Re: [OAUTH-WG] Followup on draft-ietf-oauth-token-exchange-12.txt

Brian Campbell <bcampbell@pingidentity.com> Wed, 18 April 2018 22:12 UTC

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From: Brian Campbell <bcampbell@pingidentity.com>
Date: Wed, 18 Apr 2018 16:12:01 -0600
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To: Eric Rescorla <ekr@rtfm.com>
Cc: oauth <oauth@ietf.org>
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Subject: Re: [OAUTH-WG] Followup on draft-ietf-oauth-token-exchange-12.txt
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Eric, I realize you weren't particularly impressed by my prior statements
about the actor claim but, for lack of knowing what else to say, I'm going
to kind of repeat what I said about it over in the Phabricator tool
<https://mozphab-ietf.devsvcdev.mozaws.net/D4278#inline-1600> and add a
little color.

The actor claim is intended as a way to express that delegation has
happened and identify the entities involved. Access control or other
decisions based on it are at the discretion of the consumer of the token
based on whatever policy might be in place.

There are JWT claims that have concise processing rules with respect to
whether or not the JWT can be accepted as valid. Some examples are "aud"
(Audience), "exp" (Expiration Time), and "nbf" (Not Before) from RFC 7519.
E.g. if the token is expired or was intended for someone or something else,
reject it.

And there are JWT claims that appropriately don't specify such processing
rules and are solely statements of fact or circumstance. Also from RFC
7519, the "sub" (Subject) and "iat" (Issued At) claims are good examples of
such. There might be application or policy specific rules applied to the
content of those kinds of claims (e.g. only subjects from a particular
organization are able to access tenant specific data or, less realistic but
still possible, disallow access for tokens issued outside of regular
business hours) but that's all outside the scope of a specification's
definition of the claim.

The actor claim falls into the latter category. It's a way for the issuer
of the token to tell the consumer of the token what is going on. But any
action to take (or not) based on that information is at the discretion of
the token consumer. I honestly don't know it could be anything more. And
don't think it should be.

There are two main expected uses of the actor claim (that I'm aware of
anyway) that describing here might help. Maybe. One is a human to human
delegation case like a customer service rep doing something on behalf of an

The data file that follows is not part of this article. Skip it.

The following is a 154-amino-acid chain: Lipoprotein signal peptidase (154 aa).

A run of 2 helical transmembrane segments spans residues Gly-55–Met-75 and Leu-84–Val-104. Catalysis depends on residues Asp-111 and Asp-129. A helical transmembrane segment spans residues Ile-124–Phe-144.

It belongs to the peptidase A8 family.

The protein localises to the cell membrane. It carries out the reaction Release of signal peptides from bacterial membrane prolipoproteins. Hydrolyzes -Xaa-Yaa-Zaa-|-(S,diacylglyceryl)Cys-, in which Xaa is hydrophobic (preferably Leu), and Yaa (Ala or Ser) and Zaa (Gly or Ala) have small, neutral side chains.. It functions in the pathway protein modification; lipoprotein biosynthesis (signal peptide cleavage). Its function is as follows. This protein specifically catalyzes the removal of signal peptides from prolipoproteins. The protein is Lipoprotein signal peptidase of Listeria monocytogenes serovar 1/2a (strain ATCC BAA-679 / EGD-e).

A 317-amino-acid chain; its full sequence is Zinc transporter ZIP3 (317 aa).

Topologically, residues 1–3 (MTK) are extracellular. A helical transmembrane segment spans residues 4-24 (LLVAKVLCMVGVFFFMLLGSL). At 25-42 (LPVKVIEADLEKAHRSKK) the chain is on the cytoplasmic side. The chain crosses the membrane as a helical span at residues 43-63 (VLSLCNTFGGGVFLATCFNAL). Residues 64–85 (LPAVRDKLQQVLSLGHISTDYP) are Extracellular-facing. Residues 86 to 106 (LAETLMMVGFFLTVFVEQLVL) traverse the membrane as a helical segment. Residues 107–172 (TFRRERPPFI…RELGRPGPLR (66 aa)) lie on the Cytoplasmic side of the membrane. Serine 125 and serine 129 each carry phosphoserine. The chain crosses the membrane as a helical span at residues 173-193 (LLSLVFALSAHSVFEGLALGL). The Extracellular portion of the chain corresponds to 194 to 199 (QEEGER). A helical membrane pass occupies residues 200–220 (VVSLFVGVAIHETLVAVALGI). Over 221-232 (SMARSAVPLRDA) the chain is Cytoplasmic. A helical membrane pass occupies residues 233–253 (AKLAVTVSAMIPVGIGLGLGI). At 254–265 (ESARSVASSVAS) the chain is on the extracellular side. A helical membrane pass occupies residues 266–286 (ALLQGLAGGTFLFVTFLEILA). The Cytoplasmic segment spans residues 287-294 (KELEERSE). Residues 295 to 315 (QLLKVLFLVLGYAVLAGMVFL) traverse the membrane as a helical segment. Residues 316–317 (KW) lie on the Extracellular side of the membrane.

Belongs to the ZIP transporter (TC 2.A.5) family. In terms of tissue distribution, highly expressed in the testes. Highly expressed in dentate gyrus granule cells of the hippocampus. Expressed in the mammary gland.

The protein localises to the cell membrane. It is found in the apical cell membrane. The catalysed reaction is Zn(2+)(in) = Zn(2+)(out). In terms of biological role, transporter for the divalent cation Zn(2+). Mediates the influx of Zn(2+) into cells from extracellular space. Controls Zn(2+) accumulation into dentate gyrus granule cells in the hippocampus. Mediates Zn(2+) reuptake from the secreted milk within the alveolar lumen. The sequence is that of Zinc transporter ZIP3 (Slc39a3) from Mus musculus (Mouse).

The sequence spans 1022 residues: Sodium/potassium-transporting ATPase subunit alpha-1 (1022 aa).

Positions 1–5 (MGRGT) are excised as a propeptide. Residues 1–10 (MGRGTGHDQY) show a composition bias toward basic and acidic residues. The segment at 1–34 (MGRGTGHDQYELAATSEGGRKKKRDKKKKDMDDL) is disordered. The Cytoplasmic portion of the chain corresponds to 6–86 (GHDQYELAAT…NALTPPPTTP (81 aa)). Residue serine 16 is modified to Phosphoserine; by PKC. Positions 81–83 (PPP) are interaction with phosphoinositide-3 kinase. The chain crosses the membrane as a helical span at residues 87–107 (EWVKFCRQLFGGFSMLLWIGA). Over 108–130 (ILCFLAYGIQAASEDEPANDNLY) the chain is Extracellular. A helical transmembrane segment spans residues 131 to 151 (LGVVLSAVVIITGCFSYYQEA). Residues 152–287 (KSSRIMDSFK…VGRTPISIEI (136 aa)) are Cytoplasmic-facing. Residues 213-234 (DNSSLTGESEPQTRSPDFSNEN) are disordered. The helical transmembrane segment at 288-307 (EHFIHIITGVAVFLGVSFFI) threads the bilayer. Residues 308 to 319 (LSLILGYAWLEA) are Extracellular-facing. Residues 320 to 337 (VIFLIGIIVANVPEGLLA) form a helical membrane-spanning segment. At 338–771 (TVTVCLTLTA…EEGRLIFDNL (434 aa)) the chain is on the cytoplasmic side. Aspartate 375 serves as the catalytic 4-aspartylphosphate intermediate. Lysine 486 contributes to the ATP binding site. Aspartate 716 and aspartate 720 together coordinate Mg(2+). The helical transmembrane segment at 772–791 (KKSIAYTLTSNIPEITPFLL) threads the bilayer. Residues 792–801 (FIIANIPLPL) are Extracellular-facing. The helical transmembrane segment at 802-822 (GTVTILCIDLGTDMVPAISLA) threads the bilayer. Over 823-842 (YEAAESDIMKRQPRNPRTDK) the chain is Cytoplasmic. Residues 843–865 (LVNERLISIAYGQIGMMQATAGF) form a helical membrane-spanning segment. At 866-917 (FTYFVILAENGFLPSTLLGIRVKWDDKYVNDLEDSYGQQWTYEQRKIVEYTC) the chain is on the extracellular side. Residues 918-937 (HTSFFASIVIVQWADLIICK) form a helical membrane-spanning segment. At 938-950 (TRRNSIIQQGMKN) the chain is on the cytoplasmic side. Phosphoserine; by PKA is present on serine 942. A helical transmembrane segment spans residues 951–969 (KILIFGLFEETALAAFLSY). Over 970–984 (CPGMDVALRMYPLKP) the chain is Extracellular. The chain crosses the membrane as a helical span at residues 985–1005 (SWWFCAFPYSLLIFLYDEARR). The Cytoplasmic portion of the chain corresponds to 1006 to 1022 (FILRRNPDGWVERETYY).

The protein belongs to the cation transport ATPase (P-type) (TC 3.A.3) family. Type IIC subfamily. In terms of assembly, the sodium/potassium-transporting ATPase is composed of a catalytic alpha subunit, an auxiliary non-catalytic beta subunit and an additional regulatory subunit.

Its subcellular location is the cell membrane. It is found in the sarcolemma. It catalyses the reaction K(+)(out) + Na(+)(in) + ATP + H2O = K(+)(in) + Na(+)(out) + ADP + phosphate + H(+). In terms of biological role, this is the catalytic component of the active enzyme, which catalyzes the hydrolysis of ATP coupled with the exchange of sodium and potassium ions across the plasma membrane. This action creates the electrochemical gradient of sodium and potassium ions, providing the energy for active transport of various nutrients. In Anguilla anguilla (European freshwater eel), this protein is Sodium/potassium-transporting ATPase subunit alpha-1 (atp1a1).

end user. The subject would be that user and the actor would be the
customer service rep. And there wouldn't be any chaining or nesting of the
actor. The other case is so called service chaining where a system might
exchange a token it receives for a new token that it can use to call a
downstream service. And that service in turn might do another exchange to
get a new token suitable to call yet another downstream service. And again
and so on and turtles all the way. I'm not necessarily endorsing that level
of granularity in chaining but it's bound to happen somewhere/sometime. The
nested actor claim is able to express that all that has happened with the
top level or outermost one being the system currently using the token and
prior systems being nested. What actually gets done with that information
is up to the respective systems involved. There might be policy about what
system is allowed to call what other system that is enforced. Or maybe the
info is just written to an audit log somewhere. Or something else. I don't
know. But whatever it is application/deployment/policy dependent and not
specifiable by a spec.






On Fri, Apr 13, 2018 at 6:38 PM, Eric Rescorla <ekr@rtfm.com> wrote:

> Hi folks,
>
> I've gone over draft-ietf-oauth-token-exchange-12 and things seem
> generally OK. I do still have one remaining concern, which is about
> the actor claim. Specifically, what is the RP supposed to do when they
> encounter it? This seems kind of underspecified.
>
> In particular:
>
> 1. What facts am I supposed to know here? Merely that everyone in
>    the chain signed off on the next person in the chain acting as them?
>
> 2. Am I just supposed to pretend that the person presenting the token
>    is the identity at the top of the chain? Say I have the
>    delegation A -> B -> C, and there is some resource which
>    B can access but A and C cannot, should I give access?
>
> I think the first question definitely needs an answer. The second
> question I guess we could make not answer, but it's pretty hard
> to know how to make a system with this left open..
>
> -Ekr
>
>
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>

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